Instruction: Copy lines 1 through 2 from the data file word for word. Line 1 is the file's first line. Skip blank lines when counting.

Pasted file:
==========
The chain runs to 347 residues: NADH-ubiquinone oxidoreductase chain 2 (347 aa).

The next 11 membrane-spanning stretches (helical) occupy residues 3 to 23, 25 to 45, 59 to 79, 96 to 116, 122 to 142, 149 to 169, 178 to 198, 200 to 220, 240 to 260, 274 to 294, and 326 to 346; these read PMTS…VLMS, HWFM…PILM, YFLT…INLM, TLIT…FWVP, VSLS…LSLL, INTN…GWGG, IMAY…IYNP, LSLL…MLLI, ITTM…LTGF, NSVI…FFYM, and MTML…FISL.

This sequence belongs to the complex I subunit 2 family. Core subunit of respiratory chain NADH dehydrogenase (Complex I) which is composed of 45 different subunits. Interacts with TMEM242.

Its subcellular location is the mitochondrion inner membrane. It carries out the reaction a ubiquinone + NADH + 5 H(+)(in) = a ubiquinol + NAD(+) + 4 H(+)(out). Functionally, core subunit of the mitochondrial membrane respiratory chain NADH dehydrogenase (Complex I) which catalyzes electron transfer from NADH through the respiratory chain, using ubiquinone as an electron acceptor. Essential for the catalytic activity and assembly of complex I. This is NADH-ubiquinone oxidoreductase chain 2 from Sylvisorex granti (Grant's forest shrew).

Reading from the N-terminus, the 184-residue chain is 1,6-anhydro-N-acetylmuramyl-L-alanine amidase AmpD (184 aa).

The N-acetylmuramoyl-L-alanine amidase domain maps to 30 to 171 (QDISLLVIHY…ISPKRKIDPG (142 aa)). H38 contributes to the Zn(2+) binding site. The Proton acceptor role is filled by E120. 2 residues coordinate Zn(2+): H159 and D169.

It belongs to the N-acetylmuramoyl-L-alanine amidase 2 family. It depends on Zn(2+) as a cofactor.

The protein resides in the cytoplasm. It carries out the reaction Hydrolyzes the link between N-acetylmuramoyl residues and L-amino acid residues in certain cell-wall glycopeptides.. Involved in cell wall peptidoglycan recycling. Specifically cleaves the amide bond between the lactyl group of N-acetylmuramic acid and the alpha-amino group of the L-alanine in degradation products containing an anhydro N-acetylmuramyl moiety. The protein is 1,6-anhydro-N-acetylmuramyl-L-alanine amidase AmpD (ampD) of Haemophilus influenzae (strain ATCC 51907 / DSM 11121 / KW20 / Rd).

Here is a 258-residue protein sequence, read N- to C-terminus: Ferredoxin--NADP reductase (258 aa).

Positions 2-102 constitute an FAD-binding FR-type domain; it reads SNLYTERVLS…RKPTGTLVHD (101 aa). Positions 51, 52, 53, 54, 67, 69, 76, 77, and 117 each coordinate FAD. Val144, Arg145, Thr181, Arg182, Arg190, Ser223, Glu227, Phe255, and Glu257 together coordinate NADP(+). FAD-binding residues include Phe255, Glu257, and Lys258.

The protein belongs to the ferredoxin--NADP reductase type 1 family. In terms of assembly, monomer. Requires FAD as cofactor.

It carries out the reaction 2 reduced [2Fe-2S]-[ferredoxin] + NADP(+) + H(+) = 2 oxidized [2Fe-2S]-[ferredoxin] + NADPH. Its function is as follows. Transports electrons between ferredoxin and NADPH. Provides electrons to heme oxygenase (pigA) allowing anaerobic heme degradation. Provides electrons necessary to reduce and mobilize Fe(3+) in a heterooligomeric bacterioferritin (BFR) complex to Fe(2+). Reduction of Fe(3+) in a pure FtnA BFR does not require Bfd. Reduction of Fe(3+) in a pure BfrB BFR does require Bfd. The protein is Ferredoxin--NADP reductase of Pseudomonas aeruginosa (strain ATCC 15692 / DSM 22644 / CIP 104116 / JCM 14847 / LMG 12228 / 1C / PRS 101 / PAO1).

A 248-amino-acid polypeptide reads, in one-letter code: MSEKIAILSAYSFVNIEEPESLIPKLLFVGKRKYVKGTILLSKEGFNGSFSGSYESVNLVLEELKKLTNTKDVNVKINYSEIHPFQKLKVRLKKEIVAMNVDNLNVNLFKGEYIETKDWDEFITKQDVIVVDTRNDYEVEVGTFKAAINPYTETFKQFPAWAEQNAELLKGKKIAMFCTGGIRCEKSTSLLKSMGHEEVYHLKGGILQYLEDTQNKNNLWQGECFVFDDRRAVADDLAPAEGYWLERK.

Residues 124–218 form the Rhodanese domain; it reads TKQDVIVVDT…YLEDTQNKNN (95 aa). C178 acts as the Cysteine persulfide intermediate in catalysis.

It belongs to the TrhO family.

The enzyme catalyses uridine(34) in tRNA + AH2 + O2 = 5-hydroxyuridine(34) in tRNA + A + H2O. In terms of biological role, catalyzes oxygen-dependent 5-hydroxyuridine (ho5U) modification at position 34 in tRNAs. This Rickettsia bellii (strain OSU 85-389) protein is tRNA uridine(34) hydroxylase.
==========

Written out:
The chain runs to 347 residues: NADH-ubiquinone oxidoreductase chain 2 (347 aa).

The next 11 membrane-spanning stretches (helical) occupy residues 3 to 23, 25 to 45, 59 to 79, 96 to 116, 122 to 142, 149 to 169, 178 to 198, 200 to 220, 240 to 260, 274 to 294, and 326 to 346; these read PMTS…VLMS, HWFM…PILM, YFLT…INLM, TLIT…FWVP, VSLS…LSLL, INTN…GWGG, IMAY…IYNP, LSLL…MLLI, ITTM…LTGF, NSVI…FFYM, and MTML…FISL.